Thailand, Belarus and Armenia have eliminated mother-to-child transmission of HIV, according to the World Health Organization (WHO). As The Associated Press reports, last year Cuba became the first country to attain that goal.
In Thailand, thanks to strong prenatal care programs, the number of babies born with HIV dropped from more than 3,000 in the late 1990s to 86 in 2015. This meets WHO’s criteria for elimination: a mother-to-child transmission rate of less than 2 percent and fewer than 50 new infections per 100,000 births.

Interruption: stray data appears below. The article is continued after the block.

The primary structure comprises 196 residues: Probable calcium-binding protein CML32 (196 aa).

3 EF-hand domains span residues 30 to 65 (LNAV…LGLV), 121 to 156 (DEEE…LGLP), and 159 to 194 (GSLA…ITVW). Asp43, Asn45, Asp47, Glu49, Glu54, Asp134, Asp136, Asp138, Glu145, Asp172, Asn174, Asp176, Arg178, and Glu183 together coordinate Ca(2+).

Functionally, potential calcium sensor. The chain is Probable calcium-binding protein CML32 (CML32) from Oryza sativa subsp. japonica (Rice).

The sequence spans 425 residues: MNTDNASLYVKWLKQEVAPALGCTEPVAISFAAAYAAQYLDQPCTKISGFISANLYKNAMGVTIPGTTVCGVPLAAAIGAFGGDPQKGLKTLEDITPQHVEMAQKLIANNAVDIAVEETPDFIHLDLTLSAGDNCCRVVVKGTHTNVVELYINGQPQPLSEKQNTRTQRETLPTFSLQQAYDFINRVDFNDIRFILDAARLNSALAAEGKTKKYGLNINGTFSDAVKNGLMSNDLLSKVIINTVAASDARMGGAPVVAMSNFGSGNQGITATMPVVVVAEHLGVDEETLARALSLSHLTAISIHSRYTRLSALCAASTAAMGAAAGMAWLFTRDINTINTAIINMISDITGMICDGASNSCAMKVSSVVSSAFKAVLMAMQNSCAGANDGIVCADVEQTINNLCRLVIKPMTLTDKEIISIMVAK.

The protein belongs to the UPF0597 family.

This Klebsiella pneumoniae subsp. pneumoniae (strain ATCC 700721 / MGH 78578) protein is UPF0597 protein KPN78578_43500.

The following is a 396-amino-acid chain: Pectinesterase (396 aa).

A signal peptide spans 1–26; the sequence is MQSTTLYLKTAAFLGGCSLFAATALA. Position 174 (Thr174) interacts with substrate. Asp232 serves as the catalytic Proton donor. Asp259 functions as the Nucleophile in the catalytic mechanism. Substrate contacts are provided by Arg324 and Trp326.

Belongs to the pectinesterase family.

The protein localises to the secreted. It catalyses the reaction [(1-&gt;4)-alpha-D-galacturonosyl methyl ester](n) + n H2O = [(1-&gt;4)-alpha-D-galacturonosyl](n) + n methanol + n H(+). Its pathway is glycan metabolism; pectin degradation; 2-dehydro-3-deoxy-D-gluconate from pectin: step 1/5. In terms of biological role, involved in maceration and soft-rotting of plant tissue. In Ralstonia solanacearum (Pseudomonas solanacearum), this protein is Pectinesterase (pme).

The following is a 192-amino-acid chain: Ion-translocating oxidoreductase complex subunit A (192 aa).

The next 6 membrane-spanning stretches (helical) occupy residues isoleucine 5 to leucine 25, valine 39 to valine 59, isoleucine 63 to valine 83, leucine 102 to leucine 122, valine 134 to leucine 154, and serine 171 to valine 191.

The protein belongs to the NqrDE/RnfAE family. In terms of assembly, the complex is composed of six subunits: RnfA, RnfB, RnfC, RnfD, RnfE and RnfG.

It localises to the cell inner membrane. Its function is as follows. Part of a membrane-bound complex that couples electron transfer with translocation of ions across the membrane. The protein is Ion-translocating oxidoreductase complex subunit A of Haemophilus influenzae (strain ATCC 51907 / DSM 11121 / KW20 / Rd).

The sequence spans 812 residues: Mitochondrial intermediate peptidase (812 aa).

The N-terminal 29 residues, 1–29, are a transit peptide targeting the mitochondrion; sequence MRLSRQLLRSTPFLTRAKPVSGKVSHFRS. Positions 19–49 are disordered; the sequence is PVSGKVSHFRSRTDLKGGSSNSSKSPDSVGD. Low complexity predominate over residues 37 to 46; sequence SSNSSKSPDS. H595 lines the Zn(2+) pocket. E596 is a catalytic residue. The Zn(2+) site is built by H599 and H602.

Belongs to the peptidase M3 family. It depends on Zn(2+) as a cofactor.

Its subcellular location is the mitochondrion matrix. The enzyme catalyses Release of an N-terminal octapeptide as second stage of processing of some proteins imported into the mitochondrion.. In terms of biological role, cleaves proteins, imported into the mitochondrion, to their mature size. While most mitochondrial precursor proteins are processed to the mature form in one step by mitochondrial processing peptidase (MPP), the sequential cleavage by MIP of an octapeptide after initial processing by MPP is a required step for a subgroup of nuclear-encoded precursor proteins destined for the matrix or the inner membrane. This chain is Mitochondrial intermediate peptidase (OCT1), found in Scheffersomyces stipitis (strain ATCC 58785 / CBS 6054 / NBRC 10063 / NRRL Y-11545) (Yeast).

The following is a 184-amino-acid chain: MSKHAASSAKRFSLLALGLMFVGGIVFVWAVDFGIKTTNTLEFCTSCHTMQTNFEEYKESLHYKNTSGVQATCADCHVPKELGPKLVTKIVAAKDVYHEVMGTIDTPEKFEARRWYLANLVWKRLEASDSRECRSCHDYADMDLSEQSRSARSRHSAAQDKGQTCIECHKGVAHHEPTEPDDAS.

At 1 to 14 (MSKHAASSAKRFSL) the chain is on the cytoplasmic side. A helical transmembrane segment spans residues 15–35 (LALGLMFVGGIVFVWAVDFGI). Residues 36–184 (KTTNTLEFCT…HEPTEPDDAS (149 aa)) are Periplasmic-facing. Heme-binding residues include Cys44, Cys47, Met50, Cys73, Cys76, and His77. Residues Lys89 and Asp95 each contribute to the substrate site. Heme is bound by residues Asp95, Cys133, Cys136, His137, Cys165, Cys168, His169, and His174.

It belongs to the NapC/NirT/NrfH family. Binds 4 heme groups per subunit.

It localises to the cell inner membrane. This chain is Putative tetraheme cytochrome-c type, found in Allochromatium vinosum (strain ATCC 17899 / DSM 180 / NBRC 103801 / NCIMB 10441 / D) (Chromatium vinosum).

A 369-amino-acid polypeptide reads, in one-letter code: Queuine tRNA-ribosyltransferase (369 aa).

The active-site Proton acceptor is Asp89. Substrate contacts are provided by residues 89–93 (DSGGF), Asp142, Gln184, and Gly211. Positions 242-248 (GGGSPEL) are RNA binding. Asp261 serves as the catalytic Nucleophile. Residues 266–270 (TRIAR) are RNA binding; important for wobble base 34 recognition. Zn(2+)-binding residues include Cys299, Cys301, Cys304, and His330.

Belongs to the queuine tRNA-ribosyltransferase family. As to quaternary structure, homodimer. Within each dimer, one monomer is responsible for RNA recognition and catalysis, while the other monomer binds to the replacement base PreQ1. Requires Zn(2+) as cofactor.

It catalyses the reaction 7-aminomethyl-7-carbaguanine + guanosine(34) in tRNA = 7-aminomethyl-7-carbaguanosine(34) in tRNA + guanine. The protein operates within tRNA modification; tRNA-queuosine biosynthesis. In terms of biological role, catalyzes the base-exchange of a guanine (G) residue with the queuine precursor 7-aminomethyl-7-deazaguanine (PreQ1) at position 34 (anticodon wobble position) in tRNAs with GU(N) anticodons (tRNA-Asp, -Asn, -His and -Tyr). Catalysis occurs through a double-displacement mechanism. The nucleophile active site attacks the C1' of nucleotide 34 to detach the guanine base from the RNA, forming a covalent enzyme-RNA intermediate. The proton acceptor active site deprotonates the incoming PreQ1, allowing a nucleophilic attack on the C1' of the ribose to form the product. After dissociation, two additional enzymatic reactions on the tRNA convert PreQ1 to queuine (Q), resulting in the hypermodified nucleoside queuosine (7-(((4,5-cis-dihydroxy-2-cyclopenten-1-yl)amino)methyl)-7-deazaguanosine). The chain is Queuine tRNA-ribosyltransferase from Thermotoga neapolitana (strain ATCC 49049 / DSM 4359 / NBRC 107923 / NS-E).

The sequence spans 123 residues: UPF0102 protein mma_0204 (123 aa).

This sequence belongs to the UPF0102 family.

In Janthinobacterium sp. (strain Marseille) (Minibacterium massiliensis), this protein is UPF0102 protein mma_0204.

And yet experts warn that HIV remains a problem in Thailand. About 450,000 people are estimated to be living with the virus, out of a population of 60 million, and rates of new HIV cases are increasing among gay men and transgender people.
Thailand also eliminated mother-to-child transmission of syphilis.